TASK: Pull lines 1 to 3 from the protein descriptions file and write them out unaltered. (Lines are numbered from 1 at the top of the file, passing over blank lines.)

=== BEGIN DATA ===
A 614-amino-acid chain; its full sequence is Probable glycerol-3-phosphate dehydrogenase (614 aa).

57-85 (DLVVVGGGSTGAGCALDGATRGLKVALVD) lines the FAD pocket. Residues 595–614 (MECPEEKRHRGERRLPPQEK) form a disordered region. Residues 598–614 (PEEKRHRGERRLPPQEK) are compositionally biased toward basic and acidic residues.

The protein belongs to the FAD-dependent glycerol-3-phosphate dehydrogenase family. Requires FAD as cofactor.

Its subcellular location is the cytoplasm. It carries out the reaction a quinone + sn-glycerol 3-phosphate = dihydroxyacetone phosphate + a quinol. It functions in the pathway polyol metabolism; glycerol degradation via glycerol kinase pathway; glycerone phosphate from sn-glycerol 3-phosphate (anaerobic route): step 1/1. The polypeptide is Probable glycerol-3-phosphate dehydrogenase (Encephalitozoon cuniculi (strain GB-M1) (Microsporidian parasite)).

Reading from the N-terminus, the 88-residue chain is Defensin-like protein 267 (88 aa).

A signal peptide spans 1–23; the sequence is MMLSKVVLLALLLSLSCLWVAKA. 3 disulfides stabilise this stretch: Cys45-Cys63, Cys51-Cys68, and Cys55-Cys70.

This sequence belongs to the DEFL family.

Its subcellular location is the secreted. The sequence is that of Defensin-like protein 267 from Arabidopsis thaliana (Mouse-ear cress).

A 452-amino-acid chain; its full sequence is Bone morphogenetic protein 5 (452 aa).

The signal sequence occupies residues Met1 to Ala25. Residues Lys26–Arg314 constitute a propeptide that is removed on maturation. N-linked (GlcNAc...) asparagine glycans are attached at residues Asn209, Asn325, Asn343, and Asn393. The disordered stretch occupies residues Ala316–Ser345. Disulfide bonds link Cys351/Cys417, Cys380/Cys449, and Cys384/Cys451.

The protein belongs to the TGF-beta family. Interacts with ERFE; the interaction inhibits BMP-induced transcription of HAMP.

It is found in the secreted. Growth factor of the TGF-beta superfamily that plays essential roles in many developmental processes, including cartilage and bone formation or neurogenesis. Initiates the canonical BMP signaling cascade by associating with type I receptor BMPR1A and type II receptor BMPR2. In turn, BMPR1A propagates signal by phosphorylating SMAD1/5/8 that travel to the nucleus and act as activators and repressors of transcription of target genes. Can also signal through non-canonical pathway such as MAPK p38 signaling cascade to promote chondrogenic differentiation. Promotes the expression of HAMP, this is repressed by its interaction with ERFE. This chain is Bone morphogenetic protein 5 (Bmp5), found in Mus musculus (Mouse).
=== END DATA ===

A 614-amino-acid chain; its full sequence is Probable glycerol-3-phosphate dehydrogenase (614 aa).

57-85 (DLVVVGGGSTGAGCALDGATRGLKVALVD) lines the FAD pocket. Residues 595–614 (MECPEEKRHRGERRLPPQEK) form a disordered region. Residues 598–614 (PEEKRHRGERRLPPQEK) are compositionally biased toward basic and acidic residues.

The protein belongs to the FAD-dependent glycerol-3-phosphate dehydrogenase family. Requires FAD as cofactor.